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POLITICAL SUJfJfJHJ'. AMERICA.-—The latest intelligence from-this country is of considerable importance; it ap- pears that a serious misunderstanding has taken place, between our Envoy Mr. Jackson, and the President Mr. Madison: the following is a concise statement of the origin of this un- pleasant affair, as published in the Artier itaii official pal)er.-In the course of the corres- pondence between the Secretary of State and Mr. Jackson, the latter slated, that the dis- patch from Mr. Canning to Mr. Erskine of he 23d January, prcwiibcd the condit/ous on which the arrangements were to with this couutry, and hiuted, (we suppose in rather broad terms) that the Government were acquainted with its contents at the time; the Secretary denied ail knowledge of such dispatches; and further declared that if the Government had been acquainted wilh it, iio arrangement would have followed, and the embargo wouid have continued. Mr. Jack- son in his repl, a(rzt Iit,) itisitiu., the coii-- trary, and the Consequence was Hiey- refused all further communication, and granted In in his passports. That the system of policy, acted upon hj the American CioMernment towards thts conn. try, has been decidedty hostile fur a series ol years, we think can-nol be denied that il h :1,,> been seconded by the popular voice in that couOtrj in various unjust proceedings is alike ;to prove tins, let us examine, in the first place, a lew of the acts of its Govern- ment. It had ever been a received opinion n :L,f, )nlft iu America, ihat the consequence' of a war. with this country would be the starvation of our West Indian pussessions; aild they have c 11 L, 11 only been prevented from adopting a slate of warfare, from the conviction that it be attended with the total ruin of their commerce," and the bombardment of t )t r mincipal cities, by the united and "powerful ncigies of the British navy it then becaipe thwr object to accomplish theone, without the risk of in- I curring the oiijf r —'ihe embargo was the weapon employed for this purpose for it iliust appear an absurdity to every man of common sense to belreve, what they strove to ássure us,lhatirwas Icvdlcd c(fuállragainst Franee, as lhi. country To prove the fallacy, of this, it is tiecesyary to state, th&t it re- ceived the public approbation of Napoleon ih short this embargo had;a direct contrary effect to that for which it was intended—it opened new and vast sources of supplies. for tfur transatSaniic possessions, which were before either trnMiougbt of, or unlooked for, and all its evikfqiS ~Uh.'aggravated and dire- ful accqmulatio:)^ or» the county in which it originated for while it raided I lis- popular cry" lose against the goveriirueut, it disgorged those hordes of British seamen from her commerce, who had been retained, protected, aud encoiir-' raged by all the abontiijahle arts of dissiinula- tion, chicanery, violence, in.uilt, and to sum up all by the most.delgsfablo perjury Whcn the fountain is corrupt aiid the issues must also parlake of the foulness; so it is—the impeached veracity of an American is become proverbial fhrou'J >ut Furopei Our opuiioii therefore, is, that c i, team veruoient were priv) to Mi Canniug*# dis- patch of the 23d of JiUjiiiary, prior to the ar- rangement with Mr. Erskine4 resting on the preference we give to the testiftiony of Mr. Jackson, rathertliau the asseverations of the A tnerican Secretary of State, Mr. Sru ith. We should certainly be averse io war; but when we reflect on the uniform syste^n of conciliation, that has been adopted by our government,and the irisnlting irecfcptiou we have evef encoun- tered from Americit, we think it hardly possi- ble that war can be avoided and however it may be wished for, or be popular with the Americans, we are pfetty confident, the irritations their conduct has given rise to, would render the war far-from unpopular in this country,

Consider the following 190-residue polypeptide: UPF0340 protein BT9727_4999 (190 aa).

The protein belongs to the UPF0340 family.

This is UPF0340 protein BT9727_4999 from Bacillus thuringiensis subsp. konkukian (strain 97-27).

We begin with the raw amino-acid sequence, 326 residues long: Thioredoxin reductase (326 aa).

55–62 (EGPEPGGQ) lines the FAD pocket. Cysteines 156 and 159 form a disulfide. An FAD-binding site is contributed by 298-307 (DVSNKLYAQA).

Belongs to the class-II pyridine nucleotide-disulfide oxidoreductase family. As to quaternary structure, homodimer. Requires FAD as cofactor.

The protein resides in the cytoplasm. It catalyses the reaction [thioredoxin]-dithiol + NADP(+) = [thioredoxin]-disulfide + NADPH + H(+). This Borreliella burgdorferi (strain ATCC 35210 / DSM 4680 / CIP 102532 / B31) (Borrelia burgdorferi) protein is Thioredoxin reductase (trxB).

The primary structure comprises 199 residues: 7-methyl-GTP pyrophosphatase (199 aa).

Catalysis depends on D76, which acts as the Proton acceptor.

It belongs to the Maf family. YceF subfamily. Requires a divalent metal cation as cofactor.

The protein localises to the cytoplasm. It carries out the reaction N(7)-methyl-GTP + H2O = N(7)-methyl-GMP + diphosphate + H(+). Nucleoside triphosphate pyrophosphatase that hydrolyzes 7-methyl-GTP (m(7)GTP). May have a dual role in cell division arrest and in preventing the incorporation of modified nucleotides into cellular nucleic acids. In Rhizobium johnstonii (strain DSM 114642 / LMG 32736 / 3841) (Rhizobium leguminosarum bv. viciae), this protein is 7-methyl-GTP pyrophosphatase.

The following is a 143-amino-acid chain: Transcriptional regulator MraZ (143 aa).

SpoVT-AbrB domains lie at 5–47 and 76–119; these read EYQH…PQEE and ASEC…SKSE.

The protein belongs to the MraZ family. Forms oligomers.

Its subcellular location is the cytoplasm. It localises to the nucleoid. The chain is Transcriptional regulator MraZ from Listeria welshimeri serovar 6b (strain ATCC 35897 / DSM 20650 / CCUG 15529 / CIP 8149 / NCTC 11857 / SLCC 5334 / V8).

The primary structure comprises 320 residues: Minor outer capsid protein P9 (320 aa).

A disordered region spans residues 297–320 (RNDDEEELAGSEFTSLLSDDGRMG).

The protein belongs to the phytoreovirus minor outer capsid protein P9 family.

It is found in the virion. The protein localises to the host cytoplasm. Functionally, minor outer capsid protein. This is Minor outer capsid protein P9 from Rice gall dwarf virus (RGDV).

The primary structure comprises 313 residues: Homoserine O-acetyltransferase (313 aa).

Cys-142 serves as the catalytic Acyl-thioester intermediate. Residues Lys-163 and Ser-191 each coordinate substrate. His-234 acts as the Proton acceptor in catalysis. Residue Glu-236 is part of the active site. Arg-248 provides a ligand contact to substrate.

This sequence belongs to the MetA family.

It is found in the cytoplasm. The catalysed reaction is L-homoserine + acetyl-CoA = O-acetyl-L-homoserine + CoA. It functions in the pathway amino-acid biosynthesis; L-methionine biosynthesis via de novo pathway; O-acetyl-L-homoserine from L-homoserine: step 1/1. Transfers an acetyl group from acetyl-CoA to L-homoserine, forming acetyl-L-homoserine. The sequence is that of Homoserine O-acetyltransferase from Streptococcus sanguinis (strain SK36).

WEDN;ESIJ;A Y.—Four o'Cfoclc.…

Family Notices

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To the Clergy of the Diocese…


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